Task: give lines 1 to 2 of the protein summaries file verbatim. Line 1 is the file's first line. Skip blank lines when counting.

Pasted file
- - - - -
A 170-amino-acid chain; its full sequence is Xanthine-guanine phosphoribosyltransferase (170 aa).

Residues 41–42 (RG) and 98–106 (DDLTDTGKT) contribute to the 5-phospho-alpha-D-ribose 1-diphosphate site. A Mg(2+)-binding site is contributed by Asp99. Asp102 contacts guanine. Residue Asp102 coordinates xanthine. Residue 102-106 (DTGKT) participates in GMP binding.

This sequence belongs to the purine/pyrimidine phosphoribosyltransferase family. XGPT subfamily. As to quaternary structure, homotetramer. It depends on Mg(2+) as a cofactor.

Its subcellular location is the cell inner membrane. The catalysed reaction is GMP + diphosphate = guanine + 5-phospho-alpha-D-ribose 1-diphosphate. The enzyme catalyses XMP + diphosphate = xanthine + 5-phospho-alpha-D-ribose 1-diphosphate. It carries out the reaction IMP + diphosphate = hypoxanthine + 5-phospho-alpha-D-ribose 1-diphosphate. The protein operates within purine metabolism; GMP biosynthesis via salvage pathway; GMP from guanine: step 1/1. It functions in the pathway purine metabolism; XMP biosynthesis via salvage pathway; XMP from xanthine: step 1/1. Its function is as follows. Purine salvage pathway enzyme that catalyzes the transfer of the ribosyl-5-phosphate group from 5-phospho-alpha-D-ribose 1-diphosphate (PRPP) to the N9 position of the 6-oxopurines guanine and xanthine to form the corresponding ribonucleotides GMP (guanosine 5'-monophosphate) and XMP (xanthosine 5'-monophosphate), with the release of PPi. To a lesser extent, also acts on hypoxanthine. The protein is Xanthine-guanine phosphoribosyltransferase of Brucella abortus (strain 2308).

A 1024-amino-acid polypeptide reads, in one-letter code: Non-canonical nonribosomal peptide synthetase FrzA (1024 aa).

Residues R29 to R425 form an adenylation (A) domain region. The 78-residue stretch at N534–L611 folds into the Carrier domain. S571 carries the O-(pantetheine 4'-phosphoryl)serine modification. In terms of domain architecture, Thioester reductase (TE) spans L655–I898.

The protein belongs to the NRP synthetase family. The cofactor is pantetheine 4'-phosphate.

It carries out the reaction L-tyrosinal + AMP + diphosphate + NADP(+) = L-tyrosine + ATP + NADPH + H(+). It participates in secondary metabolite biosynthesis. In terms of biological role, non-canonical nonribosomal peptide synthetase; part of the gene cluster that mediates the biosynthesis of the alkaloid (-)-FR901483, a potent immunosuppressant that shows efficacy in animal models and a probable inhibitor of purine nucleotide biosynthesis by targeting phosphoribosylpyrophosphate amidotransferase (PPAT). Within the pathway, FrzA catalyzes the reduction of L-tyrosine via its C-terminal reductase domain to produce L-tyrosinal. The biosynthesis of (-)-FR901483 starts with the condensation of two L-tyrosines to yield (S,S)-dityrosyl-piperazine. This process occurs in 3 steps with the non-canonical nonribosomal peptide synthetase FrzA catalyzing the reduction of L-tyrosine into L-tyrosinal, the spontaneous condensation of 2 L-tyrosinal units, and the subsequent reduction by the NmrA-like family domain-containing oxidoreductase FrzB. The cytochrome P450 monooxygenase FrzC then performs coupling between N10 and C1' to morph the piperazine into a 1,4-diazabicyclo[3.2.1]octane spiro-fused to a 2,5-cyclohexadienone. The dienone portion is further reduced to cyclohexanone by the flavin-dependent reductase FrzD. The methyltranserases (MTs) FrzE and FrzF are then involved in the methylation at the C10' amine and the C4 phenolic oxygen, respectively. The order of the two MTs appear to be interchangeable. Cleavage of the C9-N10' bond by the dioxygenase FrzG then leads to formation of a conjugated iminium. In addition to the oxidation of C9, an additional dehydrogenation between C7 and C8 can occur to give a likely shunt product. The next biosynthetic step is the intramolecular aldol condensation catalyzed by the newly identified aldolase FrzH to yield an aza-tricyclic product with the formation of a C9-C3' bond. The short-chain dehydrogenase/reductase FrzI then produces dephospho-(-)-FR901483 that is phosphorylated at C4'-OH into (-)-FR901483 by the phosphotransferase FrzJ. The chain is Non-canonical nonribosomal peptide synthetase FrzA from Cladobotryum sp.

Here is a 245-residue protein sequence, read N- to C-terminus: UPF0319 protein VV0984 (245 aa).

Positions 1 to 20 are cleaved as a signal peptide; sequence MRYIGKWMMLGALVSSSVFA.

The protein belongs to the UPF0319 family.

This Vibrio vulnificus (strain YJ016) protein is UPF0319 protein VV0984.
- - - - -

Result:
A 170-amino-acid chain; its full sequence is Xanthine-guanine phosphoribosyltransferase (170 aa).

Residues 41–42 (RG) and 98–106 (DDLTDTGKT) contribute to the 5-phospho-alpha-D-ribose 1-diphosphate site. A Mg(2+)-binding site is contributed by Asp99. Asp102 contacts guanine. Residue Asp102 coordinates xanthine. Residue 102-106 (DTGKT) participates in GMP binding.